Agendas and Minutes

Planning Commission (View All)

Study Session

Tuesday, November 26, 2002



NOVEMBER 26, 2002



Chair Mike Gardiner called the Study Session to order at 7:45 p.m. Other Commissioners present were John Fields, Kerry KenCairn, Russ Chapman, Marilyn Briggs, Mike Morris, and Ray Kistler. Colin Swales and Alex Amarotico were absent. Staff present were John McLaughlin, Bill Molnar and Sue Yates.


McLaughlin said at the October Regular Meeting, two items were listed under Other Business. The goal was to have the Planning Commission initiate planning actions. They ran out of time at the meeting. At the November meeting, they were brought back but they once again ran out of time. They are housecleaning items that made some sense. Swales, through an e-mail, noted the actions didn’t get the motion from the Commission to initiate the planning actions. That is why they will be discussed at tonight’s meeting as Study Session items. If the Commissioners agree that there is merit to the ordinance amendments, Staff will schedule them for a hearing. The hearing will probably be scheduled for January.


Much of Ashland’s economy and entertainment is centered around theater. Any areas looking for new theaters, require commercial land of the right size to accommodate a theater. E-1 zones are the next areas outside the downtown core. Staff is proposing adding theaters as a Conditional Use in the E-1 zone. Some areas in E-1 are developed differently than others. Some are closer to residential zones than others. It fits in with the overall economic efforts of the community to support the arts.

Chapman said theater is not necessarily described as the building, but what is going on inside the building. Does McLaughlin see any problem in allowing theatrical performances in any building? McLaughlin said theatrical performances would be a Conditional Use. It is the use, not necessarily the structure. Each request would be weighed individually, as a conditional use and whether or not it would be appropriate for the location.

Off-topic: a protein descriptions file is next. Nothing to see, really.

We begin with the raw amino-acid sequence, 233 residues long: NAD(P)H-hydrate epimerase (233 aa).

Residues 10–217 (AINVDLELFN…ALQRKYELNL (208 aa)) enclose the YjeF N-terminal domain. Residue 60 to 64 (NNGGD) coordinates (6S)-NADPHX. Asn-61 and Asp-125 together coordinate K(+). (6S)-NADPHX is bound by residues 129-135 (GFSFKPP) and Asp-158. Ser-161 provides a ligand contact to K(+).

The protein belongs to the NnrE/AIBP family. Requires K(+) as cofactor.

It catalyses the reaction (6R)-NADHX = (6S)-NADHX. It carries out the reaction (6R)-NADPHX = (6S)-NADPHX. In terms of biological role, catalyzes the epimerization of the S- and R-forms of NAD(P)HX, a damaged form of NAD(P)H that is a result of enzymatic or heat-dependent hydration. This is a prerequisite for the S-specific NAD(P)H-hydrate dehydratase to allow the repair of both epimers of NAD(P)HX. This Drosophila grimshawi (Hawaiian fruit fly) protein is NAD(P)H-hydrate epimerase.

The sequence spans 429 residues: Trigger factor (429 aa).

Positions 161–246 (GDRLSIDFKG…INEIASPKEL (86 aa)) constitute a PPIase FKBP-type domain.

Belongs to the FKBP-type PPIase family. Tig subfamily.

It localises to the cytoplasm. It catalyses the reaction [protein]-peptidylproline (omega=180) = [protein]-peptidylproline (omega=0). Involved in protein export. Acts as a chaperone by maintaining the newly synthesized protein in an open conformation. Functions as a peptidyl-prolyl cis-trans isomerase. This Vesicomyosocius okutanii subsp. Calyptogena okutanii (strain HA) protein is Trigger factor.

McLaughlin said Brent Thompson, owner of the old Cantwell’s Market, cannot operate a theater. Since this won’t get to the Council until February and not go into effect until March, Staff will have to take action with the Green Room (located on Hersey) out of fairness to all others, and not allow it continue outside the ordinance.

KenCairn said there are a number of venues that have performances/dances. Will they all get stopped until this is resolved? McLaughlin said they have to do that now. Theaters and entertainment uses are not allowed uses in an E-1 zone.

McLaughlin said they want to make it work and still protect the uses in E-1. They are struggling in the interim about the inequity of shutting down some uses and letting others operate.

Fields sees bars as much more problematic than theater as they can operate much later.


BRENT THOMPSON said it looks like we need to re-work what is permitted in E-1. How can we avoid closing the existing theaters? Thompson referred to Section 18.40.B - permitted uses - "stores, shops and offices supplying commodities or performing services..." He is asking the Commission, until this ordinance is re-worded, that one service that can be performed is the service of entertainment. Even though it is a bit of a leap, he believes it still makes sense under this definition as an interim interpretation.

McLaughlin said they can’t do an interpretation like that. There is another process for interpreting to that level. There is also evidence in here countering and questioning that effort and approach. Staff will use their best discretion in following through with enforcement.

Secondly, Thompson asked the Commission that when this section gets re-written, that they make performing arts a permitted use or special permitted use. All these non-profit groups have boards to deal with and fund-raising to do. If there is a way the Planning Department can give a "thumbs up or down" or if the request hits a threshold of size that it might have a public hearing, but otherwise be permitted? The reality of non-profit, is that it is very hard to get anything going.

Chapman is concerned that it seems there is a great deal of urgency to get something simple passed. If we go Thompson’s route it could lengthen the process. McLaughlin said even though there is a sense of urgency, there is timeline that is fairly lengthy. The language can be modified even as the hearings come forward.

Thompson wondered if this is a situation where certain properties should be rezoned.

Thompson mentioned that laundromats are not permitted in an E-1 zone. McLaughlin said they could look at that as a special permitted use.